Often, many parents blame everything from fussiness to drool on teething and while that may very well be the culprit, it isn’t always the case.
The number one thing that I have heard parents associate with teething is drool. Copious amounts of drool. And yes, babies do often drool more when they are teething (this is especially true for babies who were already droolers), but drool on it’s own is not a sign of teething. Asher started drooling like a faucet at 2 months old but he didn’t get his first tooth until he was 7 months old. Five months of teething? I think not. In fact, drooling is an important part of cognitive development for babies and even though some babies may not seem to drool, it’s just because they’ve figured out how to swallow the excess saliva rather than dribble it out.
All babies experience teething differently. Some babies are inconsolable while others will pop a pair of molars without anyone being the wiser. There is really no way to tell but in general most babies fall somewhere in the middle, with some teeth bothering them more than others. So even though most parents (myself included) love to blame a bout of fussiness on teething, it just may not be the case.
The only sure fire way to tell if your child is teething it to look for red, swollen and inflamed gums in the area you expect a tooth to appear. And keep in mind that teeth generally appear in pairs although they’re usually staggered.
Teething discomfort (if it’s present) can last anywhere from 2-3 days up to a week PER tooth for the canines and incisors, but the molars can take anywhere from one week to several months.
While teeth can appear in any order and at a wide range of times (some babies are born with pearly whites, while others are all gums until well after a year) on average the first tooth usually appears around 6-10 months. The following image illustrates the most common order and age range of eruption for primary teeth:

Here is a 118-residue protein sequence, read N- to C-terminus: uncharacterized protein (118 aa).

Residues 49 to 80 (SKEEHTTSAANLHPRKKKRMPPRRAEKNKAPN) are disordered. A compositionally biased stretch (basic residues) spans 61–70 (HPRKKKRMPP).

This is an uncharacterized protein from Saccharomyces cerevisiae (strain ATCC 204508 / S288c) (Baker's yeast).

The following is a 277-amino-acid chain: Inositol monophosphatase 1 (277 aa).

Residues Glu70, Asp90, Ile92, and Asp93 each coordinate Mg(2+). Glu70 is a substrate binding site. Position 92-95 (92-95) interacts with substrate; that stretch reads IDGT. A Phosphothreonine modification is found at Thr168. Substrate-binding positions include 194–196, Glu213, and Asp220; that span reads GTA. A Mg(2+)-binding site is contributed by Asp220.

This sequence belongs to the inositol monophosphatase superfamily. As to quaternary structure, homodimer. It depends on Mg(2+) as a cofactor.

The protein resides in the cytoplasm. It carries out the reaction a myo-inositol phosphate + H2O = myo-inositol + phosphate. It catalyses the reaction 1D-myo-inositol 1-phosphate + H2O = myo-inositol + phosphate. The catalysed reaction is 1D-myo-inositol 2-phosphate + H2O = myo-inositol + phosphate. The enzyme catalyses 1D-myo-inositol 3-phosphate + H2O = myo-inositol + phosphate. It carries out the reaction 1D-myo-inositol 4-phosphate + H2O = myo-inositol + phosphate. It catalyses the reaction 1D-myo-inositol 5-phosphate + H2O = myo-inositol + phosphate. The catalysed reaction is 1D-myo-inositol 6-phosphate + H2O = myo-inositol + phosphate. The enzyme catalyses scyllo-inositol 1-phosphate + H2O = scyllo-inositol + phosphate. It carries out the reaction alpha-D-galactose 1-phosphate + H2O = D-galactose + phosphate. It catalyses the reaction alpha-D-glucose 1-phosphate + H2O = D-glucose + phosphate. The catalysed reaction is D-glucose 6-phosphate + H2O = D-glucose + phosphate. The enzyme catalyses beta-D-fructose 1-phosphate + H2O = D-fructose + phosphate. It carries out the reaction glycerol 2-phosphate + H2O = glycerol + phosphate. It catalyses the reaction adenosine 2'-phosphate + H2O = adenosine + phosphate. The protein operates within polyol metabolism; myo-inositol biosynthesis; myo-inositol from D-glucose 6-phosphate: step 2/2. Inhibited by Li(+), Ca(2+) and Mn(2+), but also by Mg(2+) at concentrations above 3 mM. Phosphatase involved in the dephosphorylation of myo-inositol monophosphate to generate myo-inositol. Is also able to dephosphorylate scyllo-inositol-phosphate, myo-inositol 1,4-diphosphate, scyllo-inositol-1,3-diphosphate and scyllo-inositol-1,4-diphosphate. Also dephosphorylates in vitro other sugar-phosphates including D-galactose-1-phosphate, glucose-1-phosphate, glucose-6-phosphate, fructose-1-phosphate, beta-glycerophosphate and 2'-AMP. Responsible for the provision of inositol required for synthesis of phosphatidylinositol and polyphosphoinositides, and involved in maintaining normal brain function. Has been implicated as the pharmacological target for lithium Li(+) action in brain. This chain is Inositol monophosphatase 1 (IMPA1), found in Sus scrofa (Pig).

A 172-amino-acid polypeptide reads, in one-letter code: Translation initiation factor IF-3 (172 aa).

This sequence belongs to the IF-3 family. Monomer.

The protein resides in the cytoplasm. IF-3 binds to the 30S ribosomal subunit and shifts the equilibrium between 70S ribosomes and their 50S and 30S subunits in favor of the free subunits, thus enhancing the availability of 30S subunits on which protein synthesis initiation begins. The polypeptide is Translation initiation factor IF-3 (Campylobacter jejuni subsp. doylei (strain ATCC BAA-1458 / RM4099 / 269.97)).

Ok, ok, that’s all very well and good you say, but what you really want to know is what you can do to help sooth a baby who’s having a rough time of teething.
Well let me start off with what you shouldn’t do. DO NOT use any products containing benzocaine (ex. Orajel). Doing so can lead to methemoglobinemia, which is a serious and sometimes fatal condition, which is why the “FDA recommends that parents and caregivers not use benzocaine products for children younger than 2 years, except under the advice and supervision of a health care professional”.
Instead you can try any or all the following:
Using a teething ring or wet wash cloth that has been chilled in the refrigerator (not the freezer).
Acetaminophen and Ibuprofen are great options (especially at night when other methods may interfere with sleep). Although you should always check with your pediatrician first before using any medications, (including homeopathic ones).
Massage the area with your finger.
Put frozen fruit in a mesh baby feeder and letting your baby (6 months and older) gnaw on it:
What are your experiences with teething? Do you have any remedies that you swear by?